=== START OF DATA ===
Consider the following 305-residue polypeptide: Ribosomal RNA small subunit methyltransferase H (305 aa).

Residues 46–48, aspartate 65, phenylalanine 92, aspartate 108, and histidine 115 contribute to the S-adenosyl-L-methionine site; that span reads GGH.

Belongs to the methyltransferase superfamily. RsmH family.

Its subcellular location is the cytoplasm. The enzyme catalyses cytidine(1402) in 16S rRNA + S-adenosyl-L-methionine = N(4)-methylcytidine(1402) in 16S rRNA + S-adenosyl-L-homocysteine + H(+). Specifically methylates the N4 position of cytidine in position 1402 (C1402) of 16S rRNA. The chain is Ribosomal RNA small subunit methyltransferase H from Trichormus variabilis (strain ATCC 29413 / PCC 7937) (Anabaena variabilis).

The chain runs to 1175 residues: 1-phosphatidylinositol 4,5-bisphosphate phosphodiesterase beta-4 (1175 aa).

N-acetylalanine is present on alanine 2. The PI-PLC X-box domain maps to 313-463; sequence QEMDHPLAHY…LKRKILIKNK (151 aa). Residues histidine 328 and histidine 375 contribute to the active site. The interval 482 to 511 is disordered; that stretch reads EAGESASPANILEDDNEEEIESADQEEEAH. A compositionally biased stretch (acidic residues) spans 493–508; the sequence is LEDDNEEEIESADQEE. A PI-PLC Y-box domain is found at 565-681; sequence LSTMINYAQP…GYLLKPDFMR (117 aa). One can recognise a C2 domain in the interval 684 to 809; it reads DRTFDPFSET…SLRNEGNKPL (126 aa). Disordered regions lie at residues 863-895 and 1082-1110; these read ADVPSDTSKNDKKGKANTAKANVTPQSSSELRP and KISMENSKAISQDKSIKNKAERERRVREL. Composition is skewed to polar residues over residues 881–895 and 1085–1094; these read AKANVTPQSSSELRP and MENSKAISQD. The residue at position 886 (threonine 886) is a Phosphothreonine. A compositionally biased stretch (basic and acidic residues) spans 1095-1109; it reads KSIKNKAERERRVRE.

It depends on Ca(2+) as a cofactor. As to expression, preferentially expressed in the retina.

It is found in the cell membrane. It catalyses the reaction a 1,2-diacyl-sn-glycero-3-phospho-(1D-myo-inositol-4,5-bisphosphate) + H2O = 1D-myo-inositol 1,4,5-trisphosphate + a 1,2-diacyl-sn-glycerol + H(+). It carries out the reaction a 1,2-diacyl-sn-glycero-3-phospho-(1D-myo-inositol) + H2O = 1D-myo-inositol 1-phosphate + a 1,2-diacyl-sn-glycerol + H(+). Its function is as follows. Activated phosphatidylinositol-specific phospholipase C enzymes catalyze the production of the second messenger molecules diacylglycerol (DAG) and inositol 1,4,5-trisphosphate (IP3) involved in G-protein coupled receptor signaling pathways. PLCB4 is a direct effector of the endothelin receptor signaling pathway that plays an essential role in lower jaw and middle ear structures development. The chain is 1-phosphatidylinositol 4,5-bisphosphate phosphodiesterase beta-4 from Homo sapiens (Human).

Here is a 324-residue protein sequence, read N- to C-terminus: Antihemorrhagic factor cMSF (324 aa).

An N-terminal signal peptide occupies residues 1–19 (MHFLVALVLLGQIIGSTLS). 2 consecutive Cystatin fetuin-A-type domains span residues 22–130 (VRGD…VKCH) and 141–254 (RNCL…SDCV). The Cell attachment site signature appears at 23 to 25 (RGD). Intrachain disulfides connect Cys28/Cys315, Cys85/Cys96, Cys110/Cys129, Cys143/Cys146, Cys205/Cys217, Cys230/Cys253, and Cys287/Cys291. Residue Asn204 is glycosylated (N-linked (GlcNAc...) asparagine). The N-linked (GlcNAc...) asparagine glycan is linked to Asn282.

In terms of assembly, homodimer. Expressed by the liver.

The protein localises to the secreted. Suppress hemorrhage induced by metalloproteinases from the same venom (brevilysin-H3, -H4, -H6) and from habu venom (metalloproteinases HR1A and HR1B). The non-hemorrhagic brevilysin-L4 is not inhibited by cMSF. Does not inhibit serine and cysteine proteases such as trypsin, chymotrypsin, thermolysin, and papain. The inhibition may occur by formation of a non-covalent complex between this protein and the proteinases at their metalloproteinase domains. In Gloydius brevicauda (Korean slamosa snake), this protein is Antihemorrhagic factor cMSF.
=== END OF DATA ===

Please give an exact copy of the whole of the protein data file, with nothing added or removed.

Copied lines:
Consider the following 305-residue polypeptide: Ribosomal RNA small subunit methyltransferase H (305 aa).

Residues 46–48, aspartate 65, phenylalanine 92, aspartate 108, and histidine 115 contribute to the S-adenosyl-L-methionine site; that span reads GGH.

Belongs to the methyltransferase superfamily. RsmH family.

Its subcellular location is the cytoplasm. The enzyme catalyses cytidine(1402) in 16S rRNA + S-adenosyl-L-methionine = N(4)-methylcytidine(1402) in 16S rRNA + S-adenosyl-L-homocysteine + H(+). Specifically methylates the N4 position of cytidine in position 1402 (C1402) of 16S rRNA. The chain is Ribosomal RNA small subunit methyltransferase H from Trichormus variabilis (strain ATCC 29413 / PCC 7937) (Anabaena variabilis).

The chain runs to 1175 residues: 1-phosphatidylinositol 4,5-bisphosphate phosphodiesterase beta-4 (1175 aa).

N-acetylalanine is present on alanine 2. The PI-PLC X-box domain maps to 313-463; sequence QEMDHPLAHY…LKRKILIKNK (151 aa). Residues histidine 328 and histidine 375 contribute to the active site. The interval 482 to 511 is disordered; that stretch reads EAGESASPANILEDDNEEEIESADQEEEAH. A compositionally biased stretch (acidic residues) spans 493–508; the sequence is LEDDNEEEIESADQEE. A PI-PLC Y-box domain is found at 565-681; sequence LSTMINYAQP…GYLLKPDFMR (117 aa). One can recognise a C2 domain in the interval 684 to 809; it reads DRTFDPFSET…SLRNEGNKPL (126 aa). Disordered regions lie at residues 863-895 and 1082-1110; these read ADVPSDTSKNDKKGKANTAKANVTPQSSSELRP and KISMENSKAISQDKSIKNKAERERRVREL. Composition is skewed to polar residues over residues 881–895 and 1085–1094; these read AKANVTPQSSSELRP and MENSKAISQD. The residue at position 886 (threonine 886) is a Phosphothreonine. A compositionally biased stretch (basic and acidic residues) spans 1095-1109; it reads KSIKNKAERERRVRE.

It depends on Ca(2+) as a cofactor. As to expression, preferentially expressed in the retina.

It is found in the cell membrane. It catalyses the reaction a 1,2-diacyl-sn-glycero-3-phospho-(1D-myo-inositol-4,5-bisphosphate) + H2O = 1D-myo-inositol 1,4,5-trisphosphate + a 1,2-diacyl-sn-glycerol + H(+). It carries out the reaction a 1,2-diacyl-sn-glycero-3-phospho-(1D-myo-inositol) + H2O = 1D-myo-inositol 1-phosphate + a 1,2-diacyl-sn-glycerol + H(+). Its function is as follows. Activated phosphatidylinositol-specific phospholipase C enzymes catalyze the production of the second messenger molecules diacylglycerol (DAG) and inositol 1,4,5-trisphosphate (IP3) involved in G-protein coupled receptor signaling pathways. PLCB4 is a direct effector of the endothelin receptor signaling pathway that plays an essential role in lower jaw and middle ear structures development. The chain is 1-phosphatidylinositol 4,5-bisphosphate phosphodiesterase beta-4 from Homo sapiens (Human).

Here is a 324-residue protein sequence, read N- to C-terminus: Antihemorrhagic factor cMSF (324 aa).

An N-terminal signal peptide occupies residues 1–19 (MHFLVALVLLGQIIGSTLS). 2 consecutive Cystatin fetuin-A-type domains span residues 22–130 (VRGD…VKCH) and 141–254 (RNCL…SDCV). The Cell attachment site signature appears at 23 to 25 (RGD). Intrachain disulfides connect Cys28/Cys315, Cys85/Cys96, Cys110/Cys129, Cys143/Cys146, Cys205/Cys217, Cys230/Cys253, and Cys287/Cys291. Residue Asn204 is glycosylated (N-linked (GlcNAc...) asparagine). The N-linked (GlcNAc...) asparagine glycan is linked to Asn282.

In terms of assembly, homodimer. Expressed by the liver.

The protein localises to the secreted. Suppress hemorrhage induced by metalloproteinases from the same venom (brevilysin-H3, -H4, -H6) and from habu venom (metalloproteinases HR1A and HR1B). The non-hemorrhagic brevilysin-L4 is not inhibited by cMSF. Does not inhibit serine and cysteine proteases such as trypsin, chymotrypsin, thermolysin, and papain. The inhibition may occur by formation of a non-covalent complex between this protein and the proteinases at their metalloproteinase domains. In Gloydius brevicauda (Korean slamosa snake), this protein is Antihemorrhagic factor cMSF.